posted by divabat at 5:48 PM on March 5, 2015 [5 favorites]


I don't think he's undocumented. I think he's a permanent resident who can still have his visa revoked and be deported if he's convicted of a crime, which he has been. And I mean, that's bad. People shouldn't commit crimes. (And it looks to me like he may have been convicted of domestic violence, rather than burglary, for what it's worth.) But people who commit crimes shouldn't be punished more harshly because they're immigrants with irresponsible parents.
posted by ArbitraryAndCapricious at 5:49 PM on March 5, 2015


ArbitraryAndCapricious: Does the article say he got a green card?
posted by divabat at 5:50 PM on March 5, 2015


From the article:
living as an undocumented American for most of his adult life, Adam struggled to attend school or find work without his documented status. Now, he now faces deportation to a country he doesn’t know.
Being a permanent resident/having a green card is the complete opposite of being undocumented.
posted by divabat at 5:51 PM on March 5, 2015 [6 favorites]


But weren't the burglaries around 15 years ago?
posted by pravit at 5:52 PM on March 5, 2015


How come everyone else can stay in the country legally without naturalizing but an adoptee can't? That doesn't make any sense.

Anyway, there needs to be some sort of "if you came before you were X years old" on deportations for crimes. Many years ago in Toronto some Jamaican men who had been in Canada since they were toddlers were convicted of a high profile murder and there was much hullaballoo about this, since whatever they were, they became in Canada and dumping problems we created on Jamaica may be legal, but it hardly seems reasonable.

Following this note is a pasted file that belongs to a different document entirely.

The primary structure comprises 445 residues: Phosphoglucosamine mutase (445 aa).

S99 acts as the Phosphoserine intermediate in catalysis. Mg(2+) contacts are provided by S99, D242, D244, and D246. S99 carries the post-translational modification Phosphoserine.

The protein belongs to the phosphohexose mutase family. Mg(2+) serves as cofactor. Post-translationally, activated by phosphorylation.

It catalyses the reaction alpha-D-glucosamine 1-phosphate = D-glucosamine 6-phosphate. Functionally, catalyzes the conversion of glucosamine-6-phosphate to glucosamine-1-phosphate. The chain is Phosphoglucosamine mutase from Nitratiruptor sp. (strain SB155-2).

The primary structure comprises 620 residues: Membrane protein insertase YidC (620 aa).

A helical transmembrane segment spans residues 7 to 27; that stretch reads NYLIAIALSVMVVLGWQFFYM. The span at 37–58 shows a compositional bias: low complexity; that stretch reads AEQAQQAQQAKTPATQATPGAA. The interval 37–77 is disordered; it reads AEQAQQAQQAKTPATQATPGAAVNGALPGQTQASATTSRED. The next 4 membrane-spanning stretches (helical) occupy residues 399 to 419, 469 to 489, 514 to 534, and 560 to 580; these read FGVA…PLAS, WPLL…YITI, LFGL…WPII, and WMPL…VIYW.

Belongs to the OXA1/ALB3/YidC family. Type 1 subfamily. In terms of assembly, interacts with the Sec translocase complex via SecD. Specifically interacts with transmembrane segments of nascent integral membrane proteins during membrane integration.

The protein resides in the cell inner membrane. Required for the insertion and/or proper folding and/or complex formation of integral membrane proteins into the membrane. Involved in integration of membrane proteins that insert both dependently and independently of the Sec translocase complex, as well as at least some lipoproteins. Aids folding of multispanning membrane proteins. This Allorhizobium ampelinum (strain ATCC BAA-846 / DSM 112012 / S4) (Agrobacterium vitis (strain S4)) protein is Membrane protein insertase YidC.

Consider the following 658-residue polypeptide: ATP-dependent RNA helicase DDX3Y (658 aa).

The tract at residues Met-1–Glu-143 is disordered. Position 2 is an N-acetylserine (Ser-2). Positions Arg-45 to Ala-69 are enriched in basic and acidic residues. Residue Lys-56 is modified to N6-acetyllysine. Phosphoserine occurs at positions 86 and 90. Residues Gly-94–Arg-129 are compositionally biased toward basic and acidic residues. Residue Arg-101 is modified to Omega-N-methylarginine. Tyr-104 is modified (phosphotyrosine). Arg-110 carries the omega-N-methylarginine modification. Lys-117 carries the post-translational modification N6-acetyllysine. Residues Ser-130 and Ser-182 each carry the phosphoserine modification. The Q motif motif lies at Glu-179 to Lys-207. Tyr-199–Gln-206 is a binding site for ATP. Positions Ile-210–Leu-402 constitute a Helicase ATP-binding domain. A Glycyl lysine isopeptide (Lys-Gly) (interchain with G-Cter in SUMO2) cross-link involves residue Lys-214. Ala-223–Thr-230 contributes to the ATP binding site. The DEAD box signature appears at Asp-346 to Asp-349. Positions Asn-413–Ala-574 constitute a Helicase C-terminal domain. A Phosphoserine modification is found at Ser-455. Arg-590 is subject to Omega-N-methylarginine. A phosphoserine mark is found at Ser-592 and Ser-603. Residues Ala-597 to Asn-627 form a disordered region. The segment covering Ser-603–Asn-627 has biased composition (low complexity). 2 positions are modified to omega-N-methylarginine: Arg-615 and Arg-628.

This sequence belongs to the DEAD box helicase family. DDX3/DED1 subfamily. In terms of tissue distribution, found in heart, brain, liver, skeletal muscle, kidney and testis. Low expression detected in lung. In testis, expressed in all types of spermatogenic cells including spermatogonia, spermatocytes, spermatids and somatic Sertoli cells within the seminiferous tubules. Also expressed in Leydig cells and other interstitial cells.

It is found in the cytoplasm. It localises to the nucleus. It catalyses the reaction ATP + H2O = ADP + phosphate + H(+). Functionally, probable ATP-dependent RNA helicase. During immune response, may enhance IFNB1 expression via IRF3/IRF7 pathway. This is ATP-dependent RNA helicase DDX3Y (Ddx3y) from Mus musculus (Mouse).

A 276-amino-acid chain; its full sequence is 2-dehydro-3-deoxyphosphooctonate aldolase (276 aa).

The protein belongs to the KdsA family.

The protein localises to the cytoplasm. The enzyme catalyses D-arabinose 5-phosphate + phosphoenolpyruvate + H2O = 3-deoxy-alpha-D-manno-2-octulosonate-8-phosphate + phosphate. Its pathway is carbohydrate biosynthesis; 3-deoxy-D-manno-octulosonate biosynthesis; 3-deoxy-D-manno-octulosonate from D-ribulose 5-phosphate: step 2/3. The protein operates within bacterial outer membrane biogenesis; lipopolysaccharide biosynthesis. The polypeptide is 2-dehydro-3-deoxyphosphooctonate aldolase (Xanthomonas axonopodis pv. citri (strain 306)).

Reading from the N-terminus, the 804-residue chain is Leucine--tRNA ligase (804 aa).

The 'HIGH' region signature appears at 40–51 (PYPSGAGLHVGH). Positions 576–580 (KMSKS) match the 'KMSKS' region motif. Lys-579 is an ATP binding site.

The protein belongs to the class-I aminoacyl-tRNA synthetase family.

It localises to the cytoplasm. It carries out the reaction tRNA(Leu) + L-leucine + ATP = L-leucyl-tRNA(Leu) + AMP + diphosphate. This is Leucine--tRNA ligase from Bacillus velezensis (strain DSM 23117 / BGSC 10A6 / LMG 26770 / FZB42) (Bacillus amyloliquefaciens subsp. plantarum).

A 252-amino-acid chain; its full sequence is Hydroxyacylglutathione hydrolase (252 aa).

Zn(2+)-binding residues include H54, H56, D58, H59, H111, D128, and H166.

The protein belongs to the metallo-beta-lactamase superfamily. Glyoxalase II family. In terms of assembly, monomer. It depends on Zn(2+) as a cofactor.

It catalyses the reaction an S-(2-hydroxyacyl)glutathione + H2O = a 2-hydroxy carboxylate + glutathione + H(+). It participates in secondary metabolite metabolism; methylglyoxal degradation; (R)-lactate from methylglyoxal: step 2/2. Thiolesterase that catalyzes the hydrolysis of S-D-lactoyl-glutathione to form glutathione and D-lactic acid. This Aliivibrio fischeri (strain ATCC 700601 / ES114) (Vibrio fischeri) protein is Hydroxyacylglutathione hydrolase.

posted by If only I had a penguin... at 5:52 PM on March 5, 2015 [3 favorites]


How come everyone else can stay in the country legally without naturalizing but an adoptee can't? That doesn't make any sense.

A little googling suggests that adoptees sometimes enter on visas that don't confer permanent residency automatically and are then "re-adopted" in state court and become permanent residents at that point. It's easy to imagine the second step never happening, never mind failing to file naturalisation papers.
posted by hoyland at 5:54 PM on March 5, 2015 [2 favorites]


Penguin: Different visas, different rules. It's not just naturalized vs non-naturalized - there are a zillion different ways you can come into and stay in the US, and many of them have a time limit. Also from the article:
For those of us who are not transnational adoptees, it may come as a surprise to learn that until recently, American citizenship was not automatically granted to transnational adoptees upon arrival in America. Until 2000 — and unlike the biological children of American citizens born overseas (who receive American citizenship by birth) — adoptees were forced to undergo the same lengthy immigration process that adult immigrants face.
posted by divabat at 5:54 PM on March 5, 2015 [3 favorites]